The first information on the pictorial career of Cima da Conegliano (Giovanni Battista Cima) dates back to 1489 with the dating of the altarpiece made for the church of S. Bartolomeo in Vicenza.
Not much is known about the painter's training, the traditional belief of an apprenticeship with Giovanni Bellini derives from Giorgio Vasari, who mentions him briefly about Carpaccio's life. More recently it is assumed that Cima was formed in the territories adjacent to Conegliano such as Ceneda and Serravalle.
The last decade of the 15th century marks its success in the altarpieces, a propitious moment as Giovanni Bellini was busy making the canvases for the Sala del Maggior Consiglio in Palazzo Ducale. From this period we can remember the Baptism of Christ for the church of S. Giovanni in Bragora, in which there is a great balance between the human figure and the surrounding natural environment, and the Madonna of the orange, performed for the Franciscan monastery di S. Chiara in Murano (now in the Accademia Galleries). Both the aforementioned paintings are based on one of the typical characteristics of the Venetian painter and painting of the time: the great wealth of details, based on his great knowledge of zoology and botany, always a prelude to a further meaning that was however clearly interpretable (at least for the time coeval with him).
A sign of the importance that Cima had acquired after his arrival in Venice is the thirty altar paintings left (including altarpieces, triptychs and polyptychs) despite his death at a young age.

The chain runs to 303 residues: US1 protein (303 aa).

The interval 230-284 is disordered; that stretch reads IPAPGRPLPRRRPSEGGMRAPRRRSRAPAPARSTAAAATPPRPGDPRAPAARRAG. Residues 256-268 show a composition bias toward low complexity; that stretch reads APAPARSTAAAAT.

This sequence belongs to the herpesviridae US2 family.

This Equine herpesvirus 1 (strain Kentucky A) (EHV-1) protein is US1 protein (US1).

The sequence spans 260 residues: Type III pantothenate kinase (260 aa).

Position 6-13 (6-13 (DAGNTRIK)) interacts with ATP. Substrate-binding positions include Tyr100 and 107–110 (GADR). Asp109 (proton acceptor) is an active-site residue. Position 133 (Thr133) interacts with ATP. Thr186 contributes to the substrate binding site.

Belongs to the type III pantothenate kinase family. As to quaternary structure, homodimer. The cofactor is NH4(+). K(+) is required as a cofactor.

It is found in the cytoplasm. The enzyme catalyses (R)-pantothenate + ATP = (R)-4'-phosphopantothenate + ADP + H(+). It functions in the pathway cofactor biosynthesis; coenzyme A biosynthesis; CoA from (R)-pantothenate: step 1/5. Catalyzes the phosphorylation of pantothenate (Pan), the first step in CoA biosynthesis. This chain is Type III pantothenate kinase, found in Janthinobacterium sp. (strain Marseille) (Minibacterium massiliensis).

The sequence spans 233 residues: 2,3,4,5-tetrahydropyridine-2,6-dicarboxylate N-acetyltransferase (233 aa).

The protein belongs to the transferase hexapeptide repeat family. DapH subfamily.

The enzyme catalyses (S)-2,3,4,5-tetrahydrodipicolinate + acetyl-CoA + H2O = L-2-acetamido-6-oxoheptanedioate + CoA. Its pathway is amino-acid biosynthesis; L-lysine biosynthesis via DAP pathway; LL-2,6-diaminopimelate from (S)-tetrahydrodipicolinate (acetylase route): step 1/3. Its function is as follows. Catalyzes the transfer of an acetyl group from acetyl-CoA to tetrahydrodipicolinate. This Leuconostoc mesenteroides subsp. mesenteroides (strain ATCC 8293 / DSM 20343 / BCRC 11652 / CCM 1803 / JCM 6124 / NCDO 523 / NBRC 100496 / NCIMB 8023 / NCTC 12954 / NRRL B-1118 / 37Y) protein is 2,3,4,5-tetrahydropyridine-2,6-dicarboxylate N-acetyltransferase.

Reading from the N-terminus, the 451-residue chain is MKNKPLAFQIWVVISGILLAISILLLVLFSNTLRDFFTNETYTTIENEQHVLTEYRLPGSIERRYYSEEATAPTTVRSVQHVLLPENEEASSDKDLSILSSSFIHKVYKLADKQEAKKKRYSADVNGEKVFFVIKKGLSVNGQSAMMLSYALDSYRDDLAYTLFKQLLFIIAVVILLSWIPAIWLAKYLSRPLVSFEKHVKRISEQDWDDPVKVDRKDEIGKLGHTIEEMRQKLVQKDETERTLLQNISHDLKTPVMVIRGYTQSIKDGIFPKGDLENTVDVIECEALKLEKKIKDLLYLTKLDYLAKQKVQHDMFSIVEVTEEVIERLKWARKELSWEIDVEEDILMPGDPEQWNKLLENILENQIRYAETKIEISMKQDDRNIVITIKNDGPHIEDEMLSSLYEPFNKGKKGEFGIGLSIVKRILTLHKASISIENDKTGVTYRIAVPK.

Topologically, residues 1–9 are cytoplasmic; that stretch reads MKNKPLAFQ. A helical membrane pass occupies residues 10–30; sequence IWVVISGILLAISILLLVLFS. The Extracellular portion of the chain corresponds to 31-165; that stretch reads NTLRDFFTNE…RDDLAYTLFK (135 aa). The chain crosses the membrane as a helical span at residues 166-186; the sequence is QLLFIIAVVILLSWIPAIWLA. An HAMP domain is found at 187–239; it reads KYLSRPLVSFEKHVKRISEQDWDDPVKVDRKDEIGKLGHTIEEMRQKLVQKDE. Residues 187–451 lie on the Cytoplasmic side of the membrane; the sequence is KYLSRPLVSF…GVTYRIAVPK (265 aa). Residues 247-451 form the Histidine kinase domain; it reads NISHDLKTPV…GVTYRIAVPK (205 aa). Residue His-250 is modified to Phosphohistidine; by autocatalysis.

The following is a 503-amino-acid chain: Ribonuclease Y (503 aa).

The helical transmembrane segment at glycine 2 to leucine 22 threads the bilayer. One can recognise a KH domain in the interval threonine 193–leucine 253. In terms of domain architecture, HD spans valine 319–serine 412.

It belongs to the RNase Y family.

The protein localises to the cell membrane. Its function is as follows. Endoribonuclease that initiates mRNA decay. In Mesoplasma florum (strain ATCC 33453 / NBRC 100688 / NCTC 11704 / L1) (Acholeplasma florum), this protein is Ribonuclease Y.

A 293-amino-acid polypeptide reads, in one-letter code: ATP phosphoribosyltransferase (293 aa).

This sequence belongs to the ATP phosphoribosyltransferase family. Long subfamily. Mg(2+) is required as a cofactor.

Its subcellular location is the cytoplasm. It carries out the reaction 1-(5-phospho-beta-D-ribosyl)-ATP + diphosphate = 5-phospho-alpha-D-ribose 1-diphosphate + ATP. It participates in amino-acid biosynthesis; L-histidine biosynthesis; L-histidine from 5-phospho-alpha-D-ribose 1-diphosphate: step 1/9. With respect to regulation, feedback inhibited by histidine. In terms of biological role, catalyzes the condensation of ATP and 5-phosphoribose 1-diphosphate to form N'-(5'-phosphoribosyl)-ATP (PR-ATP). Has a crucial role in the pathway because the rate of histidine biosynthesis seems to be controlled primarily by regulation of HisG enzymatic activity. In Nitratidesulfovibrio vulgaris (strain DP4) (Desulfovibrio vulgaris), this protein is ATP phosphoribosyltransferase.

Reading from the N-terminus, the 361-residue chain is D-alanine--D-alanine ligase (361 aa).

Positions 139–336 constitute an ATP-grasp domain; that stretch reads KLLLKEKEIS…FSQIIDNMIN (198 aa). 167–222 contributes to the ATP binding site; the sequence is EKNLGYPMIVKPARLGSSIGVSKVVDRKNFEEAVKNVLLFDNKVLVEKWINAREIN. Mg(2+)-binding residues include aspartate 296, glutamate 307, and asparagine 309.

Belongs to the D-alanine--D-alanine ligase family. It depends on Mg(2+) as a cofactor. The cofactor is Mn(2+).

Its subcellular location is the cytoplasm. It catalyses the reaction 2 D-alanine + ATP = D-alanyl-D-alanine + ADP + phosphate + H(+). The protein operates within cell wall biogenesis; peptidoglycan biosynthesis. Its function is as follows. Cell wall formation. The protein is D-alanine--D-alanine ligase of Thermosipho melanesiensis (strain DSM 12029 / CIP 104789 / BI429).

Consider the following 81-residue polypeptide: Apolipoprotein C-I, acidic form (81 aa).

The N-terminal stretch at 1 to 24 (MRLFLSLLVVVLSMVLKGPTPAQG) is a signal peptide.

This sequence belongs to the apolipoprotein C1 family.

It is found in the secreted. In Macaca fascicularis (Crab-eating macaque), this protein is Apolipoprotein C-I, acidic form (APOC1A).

Works worthy of mention of the new century are the two versions of the Incredulity of St. Thomas (performed respectively for the School of Mureri in Venice and for the School of San Tommaso dei Battuti in Portogruaro) and the Adoration of the Shepherds for Santa Maria dei Carmini commissioned by a cloth merchant.
One of the themes to which Cima devoted himself most was that of the Madonna and Child, of Byzantine derivation and widespread in Venice from the 14th century above all with small paintings. The painter interpreted this subject in a personal way, with references to contemporary Venetian statuary as well as to the ancient world. The supporting role was played by the landscape, which in his painting became a precise representation of specific places with alternating natural and artificial elements, also accompanied by symbolic elements.
Although in a decidedly small number compared to the devotional subjects, mythological themes also appear in Cima's catalog, mainly taken from the vernacular translation of Ovid's Metamorphoses, printed in Venice in 1497.
Cima died between 1517 and 1518 probably in his hometown, Conegliano.